Endogenous neurotrophic factors enhance neurite growth by bag cell neurons of Aplysia

Binaben H. Vanmali, Elena V. Romanova, Maria C. Messner, Mona Singh, Joel Maruniak, Jonathan Sweedler, Mark D. Kirk

Research output: Contribution to journalArticlepeer-review


Mechanisms that regulate neurite outgrowth are phylogenetically conserved, including the signaling molecules involved. Here, we describe neurotrophic effects on isolated bag cell neurons (BCNs) of substrate-bound growth factors endogenous to the sea slug Aplysia californica. Sheath cells dissociated from the pleural-visceral connectives of the Aplysia CNS and arterial cells dissociated from the anterior aorta enhance neurite outgrowth when compared to controls, i.e., BCNs grown in defined medium alone. In addition, the substrate remaining after sheath cells or arterial cells are killed significantly enhances growth, relative to all other conditions tested. For instance, primary neurites are more numerous and greater in length for BCNs cultured on substrate produced by arterial cells. These results suggest that sheath and arterial cells produce growth-promoting factors, some of which are found in the substrates produced by these cell types. Using matrix-assisted laser desorption/ionization time-of-flight mass spectrometry (MALDI-TOF MS), we found that Aplysia collagen-like peptides are produced by dissociated arterial cells, and therefore likely contribute to the observed growth effects. Collagen-like peptides and other factors produced by sheath and arterial cells likely influence neurite growth in the Aplysia CNS during development, learning and memory, and regeneration after injury.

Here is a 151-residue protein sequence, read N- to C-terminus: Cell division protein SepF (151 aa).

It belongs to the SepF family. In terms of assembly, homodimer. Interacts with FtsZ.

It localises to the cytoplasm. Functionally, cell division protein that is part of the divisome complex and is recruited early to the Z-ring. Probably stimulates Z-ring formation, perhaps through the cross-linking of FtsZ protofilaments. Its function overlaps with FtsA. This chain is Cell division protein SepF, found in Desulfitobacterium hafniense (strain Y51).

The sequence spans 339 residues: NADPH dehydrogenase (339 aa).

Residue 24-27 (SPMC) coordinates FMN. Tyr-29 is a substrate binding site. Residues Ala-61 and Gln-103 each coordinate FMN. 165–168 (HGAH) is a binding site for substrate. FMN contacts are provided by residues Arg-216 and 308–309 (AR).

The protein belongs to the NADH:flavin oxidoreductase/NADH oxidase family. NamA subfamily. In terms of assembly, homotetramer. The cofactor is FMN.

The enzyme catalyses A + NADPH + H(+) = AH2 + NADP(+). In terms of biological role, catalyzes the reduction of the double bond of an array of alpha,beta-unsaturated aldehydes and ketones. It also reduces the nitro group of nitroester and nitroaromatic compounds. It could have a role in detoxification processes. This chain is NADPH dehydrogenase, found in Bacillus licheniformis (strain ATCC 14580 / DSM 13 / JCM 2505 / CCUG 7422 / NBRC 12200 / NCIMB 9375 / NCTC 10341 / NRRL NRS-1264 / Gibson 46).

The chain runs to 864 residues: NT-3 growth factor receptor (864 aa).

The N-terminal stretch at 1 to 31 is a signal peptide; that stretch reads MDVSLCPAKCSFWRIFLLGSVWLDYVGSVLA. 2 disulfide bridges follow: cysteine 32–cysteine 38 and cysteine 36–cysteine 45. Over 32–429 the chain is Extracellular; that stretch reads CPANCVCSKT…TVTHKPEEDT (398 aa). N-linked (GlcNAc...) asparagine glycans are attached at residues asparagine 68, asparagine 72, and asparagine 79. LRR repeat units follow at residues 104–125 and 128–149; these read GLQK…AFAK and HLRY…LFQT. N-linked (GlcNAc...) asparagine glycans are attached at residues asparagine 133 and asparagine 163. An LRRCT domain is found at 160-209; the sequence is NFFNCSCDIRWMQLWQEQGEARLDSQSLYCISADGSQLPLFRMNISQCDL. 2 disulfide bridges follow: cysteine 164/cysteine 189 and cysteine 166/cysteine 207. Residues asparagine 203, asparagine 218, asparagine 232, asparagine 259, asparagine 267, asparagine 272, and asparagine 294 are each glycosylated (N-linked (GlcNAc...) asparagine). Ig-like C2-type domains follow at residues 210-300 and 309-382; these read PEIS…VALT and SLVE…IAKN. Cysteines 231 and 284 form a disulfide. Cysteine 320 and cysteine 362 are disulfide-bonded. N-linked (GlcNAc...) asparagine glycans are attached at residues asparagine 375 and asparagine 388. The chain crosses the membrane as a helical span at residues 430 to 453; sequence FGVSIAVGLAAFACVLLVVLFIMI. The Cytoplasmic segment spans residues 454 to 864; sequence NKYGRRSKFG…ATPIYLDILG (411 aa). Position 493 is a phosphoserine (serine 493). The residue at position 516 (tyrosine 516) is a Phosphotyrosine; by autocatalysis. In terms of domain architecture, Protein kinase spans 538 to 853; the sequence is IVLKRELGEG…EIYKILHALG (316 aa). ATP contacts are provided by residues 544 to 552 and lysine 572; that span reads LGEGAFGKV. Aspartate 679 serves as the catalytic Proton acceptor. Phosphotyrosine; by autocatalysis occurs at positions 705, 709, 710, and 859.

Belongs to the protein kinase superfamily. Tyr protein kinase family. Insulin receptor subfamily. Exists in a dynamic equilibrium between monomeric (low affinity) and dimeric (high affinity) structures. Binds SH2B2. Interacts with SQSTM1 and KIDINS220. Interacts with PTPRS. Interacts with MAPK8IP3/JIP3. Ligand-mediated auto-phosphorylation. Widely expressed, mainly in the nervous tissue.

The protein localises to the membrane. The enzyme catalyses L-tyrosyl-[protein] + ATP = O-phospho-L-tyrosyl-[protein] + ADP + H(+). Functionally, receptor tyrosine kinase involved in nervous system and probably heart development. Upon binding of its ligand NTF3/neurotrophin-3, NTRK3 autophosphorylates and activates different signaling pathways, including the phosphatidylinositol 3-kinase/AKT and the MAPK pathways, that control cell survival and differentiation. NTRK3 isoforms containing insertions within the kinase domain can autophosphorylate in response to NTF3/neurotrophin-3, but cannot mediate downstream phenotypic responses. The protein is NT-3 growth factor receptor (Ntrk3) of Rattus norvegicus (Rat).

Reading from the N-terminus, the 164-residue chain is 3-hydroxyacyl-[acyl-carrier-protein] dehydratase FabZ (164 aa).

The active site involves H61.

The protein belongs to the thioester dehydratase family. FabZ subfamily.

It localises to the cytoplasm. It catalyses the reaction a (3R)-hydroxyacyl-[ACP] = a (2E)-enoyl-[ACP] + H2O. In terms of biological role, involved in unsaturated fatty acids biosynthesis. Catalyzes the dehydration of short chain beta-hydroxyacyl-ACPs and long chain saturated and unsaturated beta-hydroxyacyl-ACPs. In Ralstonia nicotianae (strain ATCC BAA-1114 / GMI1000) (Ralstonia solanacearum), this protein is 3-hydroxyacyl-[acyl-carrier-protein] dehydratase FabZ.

Original languageEnglish (US)
Pages (from-to)78-93
Number of pages16
JournalJournal of Neurobiology
Issue number1
StatePublished - Jul 1 2003


  • Artery
  • Growth factors
  • Invertebrate
  • Neurite growth
  • Sheath

ASJC Scopus subject areas

  • Neuroscience(all)


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